Martin Sandbu reviewed my new book (And The Weak Suffer What They Must?: Europe, Austerity and the Great Threat to Global Stability, Bodley Head & Nation Books) for the FT. (Click here for the, unfortunately, paywalled site.) I wish to thank Martin, whose own book on the same subject (Europe’s Orphan: The Future of the Euro and the Politics of Debt’, Princeton) I enjoyed reading (and partially disagreeing with, just as he does with mine).
Not wishing to challenge the review’s overall gist, I hope the reviewer appreciates three points:
Martin says that in the book I attribute: “…Machiavellian genius to some (Germans and Americans) and bottomless ignorance to others (the French and many others). That juxtaposition, so common in conspiracy theories, is apt to raise eyebrows among impartial readers.”
Machiavellianism and ignorance is attributed, throughout my book, on all the main actors fairly and evenly. If there is a bias in my narrative it reveals itself in depicting Italy’s, Greece’s and France’s rulers as more Machiavellian than Germany’s or America’s – not less so. In particular, the reader’s eyebrows are more likely to be raised by my consistent defence of many of the choices of German officials and the castigation of their French counterparts!
Moving on, in the book I argue that the eurozone is in dire straits due to the absence of a political mechanism for recycling surpluses and deficits. Martin objects as follows: “[I]t’s hard to blame the depth of the eurozone crisis on the absence of a political surplus recycling mechanism. Such a mechanism was after all precisely what the eurozone instituted through its various rescue funds. Varoufakis is right to criticise the policies that accompanied them, including excessive fiscal austerity and overly tight monetary policy. But the surplus recycling did happen.”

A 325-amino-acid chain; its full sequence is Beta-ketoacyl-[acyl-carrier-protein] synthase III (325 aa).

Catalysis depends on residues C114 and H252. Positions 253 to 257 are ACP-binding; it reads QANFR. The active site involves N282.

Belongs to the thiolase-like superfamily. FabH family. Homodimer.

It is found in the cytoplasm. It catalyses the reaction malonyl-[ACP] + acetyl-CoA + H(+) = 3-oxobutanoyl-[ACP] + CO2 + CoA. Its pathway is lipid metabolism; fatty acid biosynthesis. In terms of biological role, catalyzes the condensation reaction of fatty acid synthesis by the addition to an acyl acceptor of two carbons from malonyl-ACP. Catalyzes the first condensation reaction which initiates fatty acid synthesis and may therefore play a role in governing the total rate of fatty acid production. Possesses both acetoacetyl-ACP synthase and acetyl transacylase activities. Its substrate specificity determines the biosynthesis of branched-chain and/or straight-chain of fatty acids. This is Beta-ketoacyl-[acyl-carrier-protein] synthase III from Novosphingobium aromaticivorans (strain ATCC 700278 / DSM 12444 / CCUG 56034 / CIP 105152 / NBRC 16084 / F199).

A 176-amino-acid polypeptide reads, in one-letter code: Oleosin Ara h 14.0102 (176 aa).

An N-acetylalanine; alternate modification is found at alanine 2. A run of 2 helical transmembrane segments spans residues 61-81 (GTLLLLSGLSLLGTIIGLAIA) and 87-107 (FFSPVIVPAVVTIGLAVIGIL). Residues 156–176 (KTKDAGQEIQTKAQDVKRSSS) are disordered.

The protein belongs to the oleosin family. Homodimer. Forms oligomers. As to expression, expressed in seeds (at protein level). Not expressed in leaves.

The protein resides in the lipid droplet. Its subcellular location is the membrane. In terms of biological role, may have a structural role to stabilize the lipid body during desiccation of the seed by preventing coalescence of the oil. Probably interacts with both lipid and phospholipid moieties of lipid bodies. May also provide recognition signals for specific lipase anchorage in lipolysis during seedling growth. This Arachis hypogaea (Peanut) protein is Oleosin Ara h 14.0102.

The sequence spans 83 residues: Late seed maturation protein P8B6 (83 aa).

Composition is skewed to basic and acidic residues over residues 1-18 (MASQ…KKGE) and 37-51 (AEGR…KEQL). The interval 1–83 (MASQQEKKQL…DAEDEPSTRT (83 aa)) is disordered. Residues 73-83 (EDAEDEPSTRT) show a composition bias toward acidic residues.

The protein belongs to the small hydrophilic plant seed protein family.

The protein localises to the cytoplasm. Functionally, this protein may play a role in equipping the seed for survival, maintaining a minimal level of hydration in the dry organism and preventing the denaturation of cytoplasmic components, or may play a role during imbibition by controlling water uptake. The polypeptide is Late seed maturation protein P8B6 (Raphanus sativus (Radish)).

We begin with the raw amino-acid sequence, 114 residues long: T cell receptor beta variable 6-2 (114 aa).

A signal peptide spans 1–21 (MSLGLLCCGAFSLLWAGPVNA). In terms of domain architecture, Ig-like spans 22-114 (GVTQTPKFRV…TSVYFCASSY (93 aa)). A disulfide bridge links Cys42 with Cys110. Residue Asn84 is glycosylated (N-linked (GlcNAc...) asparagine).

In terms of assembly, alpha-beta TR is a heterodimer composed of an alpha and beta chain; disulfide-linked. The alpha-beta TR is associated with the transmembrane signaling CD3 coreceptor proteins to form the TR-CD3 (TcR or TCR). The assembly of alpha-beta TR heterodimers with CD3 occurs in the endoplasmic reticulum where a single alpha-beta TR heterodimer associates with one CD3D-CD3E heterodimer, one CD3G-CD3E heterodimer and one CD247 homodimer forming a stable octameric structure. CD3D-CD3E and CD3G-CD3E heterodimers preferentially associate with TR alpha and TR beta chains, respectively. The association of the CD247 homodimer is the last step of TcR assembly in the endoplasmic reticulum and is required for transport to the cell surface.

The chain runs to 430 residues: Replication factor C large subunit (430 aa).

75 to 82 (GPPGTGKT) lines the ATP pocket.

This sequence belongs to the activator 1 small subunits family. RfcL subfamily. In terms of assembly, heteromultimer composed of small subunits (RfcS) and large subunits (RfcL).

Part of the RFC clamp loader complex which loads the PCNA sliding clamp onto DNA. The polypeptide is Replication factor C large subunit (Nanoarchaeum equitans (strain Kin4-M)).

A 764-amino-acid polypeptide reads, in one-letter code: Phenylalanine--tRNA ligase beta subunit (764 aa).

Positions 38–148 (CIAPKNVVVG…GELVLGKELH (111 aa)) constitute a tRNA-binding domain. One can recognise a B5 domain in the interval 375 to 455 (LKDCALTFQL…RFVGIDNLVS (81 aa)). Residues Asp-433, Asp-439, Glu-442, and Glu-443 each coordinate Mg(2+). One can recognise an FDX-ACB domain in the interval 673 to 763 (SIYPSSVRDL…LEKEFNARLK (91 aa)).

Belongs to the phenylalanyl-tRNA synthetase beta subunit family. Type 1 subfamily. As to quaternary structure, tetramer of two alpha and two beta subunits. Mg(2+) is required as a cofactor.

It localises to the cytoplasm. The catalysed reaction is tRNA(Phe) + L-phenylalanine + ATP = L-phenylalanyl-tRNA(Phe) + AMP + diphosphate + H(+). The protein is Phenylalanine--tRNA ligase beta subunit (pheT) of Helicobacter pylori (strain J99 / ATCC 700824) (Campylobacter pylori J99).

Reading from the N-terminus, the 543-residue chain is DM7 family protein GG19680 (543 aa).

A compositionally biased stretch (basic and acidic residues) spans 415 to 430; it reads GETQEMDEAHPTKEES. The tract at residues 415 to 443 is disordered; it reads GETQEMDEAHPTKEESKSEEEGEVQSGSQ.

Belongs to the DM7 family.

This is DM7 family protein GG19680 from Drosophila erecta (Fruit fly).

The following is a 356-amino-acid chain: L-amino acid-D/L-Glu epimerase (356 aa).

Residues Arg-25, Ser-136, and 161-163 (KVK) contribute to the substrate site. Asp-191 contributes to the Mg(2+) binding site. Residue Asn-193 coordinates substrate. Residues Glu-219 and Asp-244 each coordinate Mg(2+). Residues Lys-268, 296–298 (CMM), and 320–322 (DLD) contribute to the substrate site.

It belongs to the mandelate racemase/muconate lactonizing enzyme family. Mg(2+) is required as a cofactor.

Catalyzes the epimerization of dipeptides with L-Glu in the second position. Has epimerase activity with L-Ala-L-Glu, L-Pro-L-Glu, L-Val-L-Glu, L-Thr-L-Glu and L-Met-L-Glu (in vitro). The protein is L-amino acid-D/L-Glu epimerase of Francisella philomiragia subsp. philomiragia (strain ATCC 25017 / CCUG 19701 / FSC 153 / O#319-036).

No it did not! Recycling surpluses means taking surpluses from the surplus regions or countries and turning them into productive investments in the deficit ones. The eurozone did not do any of this type of recycling once the crisis began. No new investment funding was channelled toward the periphery and even the existing structural funding fell due to the inability of national governments to co-fund projects. Martin mistakes the ‘bailout’ transfers for political surplus recycling when they were no such thing. The ‘bailout’, or ‘rescue’, funds were nothing more than cynical transfers of private losses from the northern banks onto the shoulders of Europe’s taxpayers. This has nothing to do with the political surplus recycling mechanism essential for the stability of a currency union.
Finally, Martin agrees with me that “…Greece should have defaulted on its sovereign debt and Ireland should have restructured its banks in 2010.” But then he castigates me for not doing as I preach: “But… [Varoufakis] does not mention why he, as finance minister, did not restructure Greece’s banks early in his tenure, so as to undo their dependence on the European Central Bank, which last summer forced Athens to accept a third bailout by shutting down banking liquidity.”
The reason is simple: Under the legislation that the troika had imposed upon the previous governments, and which was the law of the land when I moved into the finance ministry, I had no authority over the Hellenic Financial Stability Facility which owned the banks and no capacity to amend that legislation without triggering an instant confrontation with the troika. Indeed, that colonial-style legislation demanded the approval of the troika (Mr Wieser’s EuroWorkingGroup) for any intervention in the banks. Put simply, a unilateral decision by myself to restructure the banks, or to legislate without the ‘consent’ of Mr Wieser, would have triggered their immediate shut down by the ECB. This is why their restructuring, which was indeed my top priority, became one of the key issues during my negotiations with the troika.
(The fact that I have to point this out to a seasoned eurozone watcher, like Martin Sandbu, reveals how little Europeans know about the frightful loss of national sovereignty that typifies life in today’s European Union.)
Thanks for the review Martin.